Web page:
On Friday, one of Hong Kong’s most prominent pro-democracy activists announced that he had fled the city two days after Beijing implemented a new national security law in Hong Kong.
“No Hong Konger is under the illusion that Beijing has any intention to respect our basic rights and honor its promises to us,” tweeted Nathan Law, who has been a leading figure in pro-democracy activism since playing a major role in Hong Kong’s 2014 umbrella movement. “So I bade my city farewell.”
Law, who departed for a still-undisclosed location, was perhaps Hong Kong’s first public emigrant of the security law era. Others may follow him.Subscribe to Eastworld for weekly insight on what’s dominating business in Asia, delivered free to your inbox.
Beijing’s new sweeping national security law in Hong Kong aims to arrest and prosecute those accused of jeopardizing China’s national security via subversion, secession, terrorism, or collusion with foreign forces. Critics see it as undercutting Hong Kong’s promised autonomy, squelching anti-Beijing protests, and snuffing out the free, civil society that’s set Hong Kong apart from its mainland peers.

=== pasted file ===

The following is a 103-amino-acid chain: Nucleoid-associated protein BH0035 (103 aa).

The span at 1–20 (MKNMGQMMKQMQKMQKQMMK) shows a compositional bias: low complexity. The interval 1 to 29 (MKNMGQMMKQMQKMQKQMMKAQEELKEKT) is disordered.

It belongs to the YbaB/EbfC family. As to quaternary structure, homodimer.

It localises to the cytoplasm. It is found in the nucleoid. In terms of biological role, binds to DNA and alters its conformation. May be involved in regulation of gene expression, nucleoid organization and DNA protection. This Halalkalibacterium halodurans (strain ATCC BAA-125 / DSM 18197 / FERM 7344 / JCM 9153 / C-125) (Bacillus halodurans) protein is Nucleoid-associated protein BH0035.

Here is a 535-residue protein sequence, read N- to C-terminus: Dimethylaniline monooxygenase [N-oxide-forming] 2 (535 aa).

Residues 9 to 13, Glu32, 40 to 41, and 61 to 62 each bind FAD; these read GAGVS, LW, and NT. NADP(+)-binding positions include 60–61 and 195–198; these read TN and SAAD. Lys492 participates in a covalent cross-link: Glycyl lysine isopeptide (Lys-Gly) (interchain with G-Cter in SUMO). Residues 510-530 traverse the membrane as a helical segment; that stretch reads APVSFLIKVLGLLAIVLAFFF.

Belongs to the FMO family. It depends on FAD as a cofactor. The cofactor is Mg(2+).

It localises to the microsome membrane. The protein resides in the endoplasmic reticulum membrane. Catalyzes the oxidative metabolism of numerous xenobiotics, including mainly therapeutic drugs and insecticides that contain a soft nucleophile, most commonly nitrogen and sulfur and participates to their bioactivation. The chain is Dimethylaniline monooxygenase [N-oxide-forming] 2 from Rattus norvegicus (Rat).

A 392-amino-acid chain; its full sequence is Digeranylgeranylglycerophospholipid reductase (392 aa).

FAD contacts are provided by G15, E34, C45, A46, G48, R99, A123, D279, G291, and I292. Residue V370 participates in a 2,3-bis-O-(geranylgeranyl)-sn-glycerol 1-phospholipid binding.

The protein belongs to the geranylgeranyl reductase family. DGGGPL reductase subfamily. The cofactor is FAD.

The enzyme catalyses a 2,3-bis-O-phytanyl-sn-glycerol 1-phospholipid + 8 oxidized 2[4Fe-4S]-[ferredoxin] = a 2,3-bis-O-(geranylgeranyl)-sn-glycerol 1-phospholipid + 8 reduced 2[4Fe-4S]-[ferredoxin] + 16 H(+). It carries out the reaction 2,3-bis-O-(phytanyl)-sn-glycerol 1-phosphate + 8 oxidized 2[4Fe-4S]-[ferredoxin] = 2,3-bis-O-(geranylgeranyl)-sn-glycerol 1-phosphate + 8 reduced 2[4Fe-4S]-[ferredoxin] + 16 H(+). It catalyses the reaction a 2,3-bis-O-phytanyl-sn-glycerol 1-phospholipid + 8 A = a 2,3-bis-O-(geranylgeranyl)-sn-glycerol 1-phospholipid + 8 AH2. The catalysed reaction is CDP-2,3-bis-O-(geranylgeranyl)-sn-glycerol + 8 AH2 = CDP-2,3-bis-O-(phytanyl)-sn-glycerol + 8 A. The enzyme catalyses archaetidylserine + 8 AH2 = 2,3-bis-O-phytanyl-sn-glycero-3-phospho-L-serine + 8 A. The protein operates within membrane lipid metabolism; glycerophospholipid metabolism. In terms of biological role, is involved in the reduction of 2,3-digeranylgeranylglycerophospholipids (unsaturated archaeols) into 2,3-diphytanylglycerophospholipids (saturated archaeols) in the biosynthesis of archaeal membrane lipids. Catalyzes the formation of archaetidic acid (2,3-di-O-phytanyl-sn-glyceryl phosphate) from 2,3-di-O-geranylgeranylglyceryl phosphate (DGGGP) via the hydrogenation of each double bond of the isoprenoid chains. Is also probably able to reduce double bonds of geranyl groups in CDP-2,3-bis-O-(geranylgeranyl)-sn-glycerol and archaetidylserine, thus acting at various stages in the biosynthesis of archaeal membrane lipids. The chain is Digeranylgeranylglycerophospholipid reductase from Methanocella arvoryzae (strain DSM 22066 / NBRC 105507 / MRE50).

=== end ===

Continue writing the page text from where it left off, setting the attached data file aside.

Since Beijing introduced the law in May, thousands of Hong Kongers have applied for foreign immigration documents; immigration consultants in Hong Kong report that caseloads have doubled since the legislation’s proposal.A man looks across the harbor towards the Hong Kong island skyline in 2019. Hong Kong residents considering leaving the city could have ample options for resettlement as nations vie to welcome them. DALE DE LA REY/AFP via Getty Images
Hong Kong is especially ripe for a mass exodus given its sizable population of dual passport holders. In the city of 7.5 million, for instance, 90% of the city’s 300,000 Canadian passport holders are estimated to also hold dual Hong Kong and Canadian passports.
As some Hong Kongers consider leaving, a growing number of countries are preparing to receive them. Since the law’s introduction, at least five nations have taken steps to welcome individuals and families departing Hong Kong. Nearly all the measures are framed as acts of goodwill, but most of the countries coming forward are also at odds with China’s